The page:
September 29, 2008
Hello. My name is Boone… [Crowd: “Hi, Boone.”] …and I’m a writer. Sort of. That is to say that I write, and I like to think I’m good, but I’m no professional. Yet.
This journal, for the most part, will serve as random ramblings, like movie reviews and personal anecdotes. At some point, I hope to focus on the progress on my personal projects. But for now, since I’ve made no progress, it will just be ramblings.
But hey, enough of this blather! On to the… other blather!
September 28, 2008
In a spoiler-free nutshell, Burn After Reading had the tone of Fargo, but the nihilist, “anti-movie” bent of Big Lebowski. It has people getting killed and losers trying to extort money from others (staples in a Coen Brothers film), but it constantly tries to subvert your expectations and make you realize how unimportant it all is.
In most other reviews that I have written (found elsewhere on the internet), right now would be the point where I’d give a summation of the film’s plot. However, for this film, I’d rather you not know anything about it, since most of the fun comes from watching the whole thing unfurl like the pulled string on a sweater’s seam.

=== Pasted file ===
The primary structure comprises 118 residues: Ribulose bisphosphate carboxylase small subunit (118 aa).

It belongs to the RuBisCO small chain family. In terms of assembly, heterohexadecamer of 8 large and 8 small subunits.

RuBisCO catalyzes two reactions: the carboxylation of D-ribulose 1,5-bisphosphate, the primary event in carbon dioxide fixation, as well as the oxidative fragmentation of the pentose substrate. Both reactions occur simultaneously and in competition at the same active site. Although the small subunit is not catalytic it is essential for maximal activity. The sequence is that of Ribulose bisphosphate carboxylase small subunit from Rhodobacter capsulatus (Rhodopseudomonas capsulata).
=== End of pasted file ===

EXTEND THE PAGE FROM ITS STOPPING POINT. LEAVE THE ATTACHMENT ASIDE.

As a friend of mine pointed out, Burn After Reading was basically a satire of the espionage genre, and I think the film plays best if you see it as such. The ominous music during key scenes and the inherent secret government trappings of Washington, D.C. make you think that all of the events are of great importance. A few minutes later, it’s revealed that whatever notion of urgency or gravity you thought a certain story element had was completely meaningless. Case in point: George Clooney’s character’s “secret device” subplot.
Personally, I laughed my ass off at some points, namely the “wrap-up” scenes with J.K. Simmons. But I found the movie funny simply because I could see that the Coen Brothers were intentionally trying to make a movie that screwed over the audience. I mean really do one over on them. If the “non-ending” of No Country for Old Men was a slap in the face, then Burn After Reading‘s ending is a full-on blanket party.
Despite my tone regarding what you’ve read here, I really enjoyed the movie. However, I don’t know how it would hold to repeat viewings simply because a lot of the humor and purpose of the movie comes from the surprise of watching the non-events unfold in an inconsequential manner. And then conclude… sort of. It’s complicated.
Fargo is to noir crime drama as Burn After Reading is to government spy thriller.